LEADING THOUGHTS In a recent post, we discussed the importance of tracking and listening to social media. As a follow-up, I’d like to take a stab at attacking measurement. Although both listening and measurement stem from tracking social media, there are differences between the two. In one of my articles for Mashable, I wrote about these differences. The short of the story is that the main difference is intent: for listening, the intent is to discover what people are saying in realtime and prioritizing for follow up. For measurement, however, the intent is to recap metrics, track performance over time and against competitors. In this post, I discuss the steps you can take to successfully measure social media. To recap, these steps are:
- 1) Have a goal
- 2) Align your team members, other teams, and leadership
- 3) Always consider context
- 4) Select platform wisely
- 5) Conduct a social media audit
- 6) Dig deeper
- 7) Do A/B testing
In this post, I want to address benchmarking, without which metrics is meaningless. Benchmarking provides the context that you need in order to make metrics meaningful. Imagine you start measuring social media, and you discover that you had 1,000 social media mentions in all channels. Now what? Is that good or bad? I have no idea! To really understand this, you need context. What’s customary for a product like yours? How much buzz is the product category garnering? How does it compare to your own performance? Let’s dig in and figure out what you should be benchmarking against.
1) Benchmark against your own performance. This is why I always recommend by starting with a full social media audit (see #5). The levels of your social media performance across various channels will become your benchmark. As things progress, and your social media levels become drastically different (presumably larger, not lower), you should reevaluate your baseline — do this at least once every 3-6 months. As you are comparing baseline to the current time interval (whether you measure weekly or monthly — I recommend both, in fact), note any deviations. Pay attention to dips and increases, taking care to identify their causes. Does a sudden rise correspond to a killer piece of press coverage you received? Bravo! Does the dip map to a lull due to your competitor’s shiny and new product release? You better find out! Regardless of what your baseline is, you should strive to grow at a consistent rate of increase month over month. Weekly deviations will happen, but your aggregate monthly volumes should grow. Don’t forget to correlate your spikes and troughs to success indicators, such as website visits, signups and sales revenue.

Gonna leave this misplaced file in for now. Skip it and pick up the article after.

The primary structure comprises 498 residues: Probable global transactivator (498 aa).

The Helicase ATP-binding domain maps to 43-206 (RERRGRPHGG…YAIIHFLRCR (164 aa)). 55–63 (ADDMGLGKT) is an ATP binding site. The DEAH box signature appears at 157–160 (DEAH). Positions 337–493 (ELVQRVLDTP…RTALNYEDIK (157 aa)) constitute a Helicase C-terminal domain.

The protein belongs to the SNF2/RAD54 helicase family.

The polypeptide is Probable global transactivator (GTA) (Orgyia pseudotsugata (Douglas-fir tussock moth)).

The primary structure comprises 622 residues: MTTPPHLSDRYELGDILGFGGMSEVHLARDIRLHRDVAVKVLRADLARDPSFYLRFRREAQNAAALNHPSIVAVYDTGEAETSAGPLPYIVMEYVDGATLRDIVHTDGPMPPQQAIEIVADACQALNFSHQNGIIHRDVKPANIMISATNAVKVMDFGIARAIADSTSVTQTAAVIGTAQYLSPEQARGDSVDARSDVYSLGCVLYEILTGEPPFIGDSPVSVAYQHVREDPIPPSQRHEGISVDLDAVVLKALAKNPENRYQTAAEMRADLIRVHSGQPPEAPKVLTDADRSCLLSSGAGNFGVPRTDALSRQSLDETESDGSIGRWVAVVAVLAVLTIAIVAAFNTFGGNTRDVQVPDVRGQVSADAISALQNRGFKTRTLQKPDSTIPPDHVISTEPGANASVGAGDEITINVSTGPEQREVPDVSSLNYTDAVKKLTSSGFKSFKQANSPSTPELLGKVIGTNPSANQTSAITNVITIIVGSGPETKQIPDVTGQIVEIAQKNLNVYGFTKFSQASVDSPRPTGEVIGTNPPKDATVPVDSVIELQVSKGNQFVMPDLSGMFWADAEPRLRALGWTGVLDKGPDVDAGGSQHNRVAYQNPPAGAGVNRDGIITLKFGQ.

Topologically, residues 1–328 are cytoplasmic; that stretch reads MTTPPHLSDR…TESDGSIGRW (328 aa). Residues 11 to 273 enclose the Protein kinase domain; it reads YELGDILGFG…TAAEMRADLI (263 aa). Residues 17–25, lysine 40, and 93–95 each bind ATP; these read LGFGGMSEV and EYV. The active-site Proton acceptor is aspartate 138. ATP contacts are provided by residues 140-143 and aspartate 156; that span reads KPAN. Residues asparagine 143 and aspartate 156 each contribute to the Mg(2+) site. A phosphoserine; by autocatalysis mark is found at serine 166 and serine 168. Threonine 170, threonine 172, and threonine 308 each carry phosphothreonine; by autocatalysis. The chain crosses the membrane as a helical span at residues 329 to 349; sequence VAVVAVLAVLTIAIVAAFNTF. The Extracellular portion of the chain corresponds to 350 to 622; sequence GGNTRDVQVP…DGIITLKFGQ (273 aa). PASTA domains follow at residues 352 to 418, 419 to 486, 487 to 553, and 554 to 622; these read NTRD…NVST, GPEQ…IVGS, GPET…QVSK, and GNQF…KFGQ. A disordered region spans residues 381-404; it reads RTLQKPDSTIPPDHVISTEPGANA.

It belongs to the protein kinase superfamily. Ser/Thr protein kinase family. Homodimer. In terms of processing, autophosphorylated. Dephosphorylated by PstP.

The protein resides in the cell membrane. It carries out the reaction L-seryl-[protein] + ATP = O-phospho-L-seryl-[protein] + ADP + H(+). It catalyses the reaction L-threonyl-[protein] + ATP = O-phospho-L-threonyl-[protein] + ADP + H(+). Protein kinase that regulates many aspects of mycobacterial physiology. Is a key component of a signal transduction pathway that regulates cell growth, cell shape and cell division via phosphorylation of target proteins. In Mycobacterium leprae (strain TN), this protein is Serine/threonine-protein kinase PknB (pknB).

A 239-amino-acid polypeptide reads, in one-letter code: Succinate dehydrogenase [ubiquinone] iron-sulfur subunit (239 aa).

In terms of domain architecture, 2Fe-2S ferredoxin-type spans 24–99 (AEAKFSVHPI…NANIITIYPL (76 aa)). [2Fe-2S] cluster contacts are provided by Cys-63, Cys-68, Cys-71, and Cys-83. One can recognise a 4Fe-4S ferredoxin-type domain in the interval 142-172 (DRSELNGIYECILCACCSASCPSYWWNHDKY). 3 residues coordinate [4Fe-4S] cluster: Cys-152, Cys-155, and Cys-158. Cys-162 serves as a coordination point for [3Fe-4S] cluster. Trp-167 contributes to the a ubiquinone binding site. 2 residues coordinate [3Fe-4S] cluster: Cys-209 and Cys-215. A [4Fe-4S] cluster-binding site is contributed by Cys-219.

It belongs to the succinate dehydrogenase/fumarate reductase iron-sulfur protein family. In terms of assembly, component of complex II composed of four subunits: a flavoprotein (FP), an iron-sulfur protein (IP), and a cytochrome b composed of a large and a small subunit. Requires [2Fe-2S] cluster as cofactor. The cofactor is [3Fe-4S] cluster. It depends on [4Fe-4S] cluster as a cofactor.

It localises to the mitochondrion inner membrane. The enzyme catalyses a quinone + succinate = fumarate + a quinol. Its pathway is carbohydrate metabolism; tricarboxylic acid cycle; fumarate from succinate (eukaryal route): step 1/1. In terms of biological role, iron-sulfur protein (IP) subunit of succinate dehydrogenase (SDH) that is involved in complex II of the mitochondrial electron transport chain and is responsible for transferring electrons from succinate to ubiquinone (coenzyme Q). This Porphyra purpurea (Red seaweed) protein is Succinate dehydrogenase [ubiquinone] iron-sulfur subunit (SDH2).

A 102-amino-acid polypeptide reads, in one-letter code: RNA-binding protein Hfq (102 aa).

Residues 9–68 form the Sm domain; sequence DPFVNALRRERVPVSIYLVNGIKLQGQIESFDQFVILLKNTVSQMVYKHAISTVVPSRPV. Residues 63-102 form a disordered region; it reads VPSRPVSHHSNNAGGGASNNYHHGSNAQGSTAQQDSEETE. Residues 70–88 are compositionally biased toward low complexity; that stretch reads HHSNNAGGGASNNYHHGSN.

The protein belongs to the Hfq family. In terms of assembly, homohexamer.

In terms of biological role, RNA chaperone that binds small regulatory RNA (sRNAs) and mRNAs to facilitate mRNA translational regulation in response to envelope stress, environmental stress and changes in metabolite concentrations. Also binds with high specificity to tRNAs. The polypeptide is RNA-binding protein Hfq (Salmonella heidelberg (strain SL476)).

2) Benchmark against competitors and industry. Your performance doesn’t exist in a vacuum. If you had 1,000 mentions last month, and 800 mentions month prior — congratulations! You are on an upswing! But is that good or bad for your industry and your type of product? Just like you are tracking your own volume of buzz weekly and monthly, you need to be tracking the same for your competitors and an industry as a whole. For example, if buzz about cloud computing is on a rise and grows steadily by 20% month over month, and yours only grows by 15%, try to identify the cause and step up your game. Also note growth trend among your competitors — are they growing by anything close to 20%? Who are the fast risers? Who is losing momentum? In addition to tracking the trend, you need to understand what portion of the mindshare across your competitors belongs to each one. I love “share of conversation” graphs, which can be obtained automatically by measurement platforms, but can also be manually plotted if you know how many mentions each competitor had over a certain duration of time. Quick caveat: make sure you don’t blindly rely on volume. Understand what’s driving the buzz — is it positive or negative? Are the right people talking about you?
3) Benchmark across channels. In addition to looking at overall buzz volume trends of yourself and your competitors over time, you also need to do this analytical work for each channel in which a significant volumes of conversation are occurring. For example, for us at Nimble, blogs and Twitter are the biggest channels. When we launch publicly and users start posting issues and questions in external forums, we will be tracking that too. Take a look at your own share of conversation by channel – what % happens on Twitter, what % is on Facebook, what % is in the blogosphere or forums? Once you benchmark this proportion, make sure to also track it weekly and monthly. As with every finding, take the time to understand changes and what’s driving them. Make sure to compare your performance in a channel to your competitors’ performance in that same channel.
Was this helpful? How do you measure? What indicators do you look at? How do you benchmark?
Photo credit Darren Hester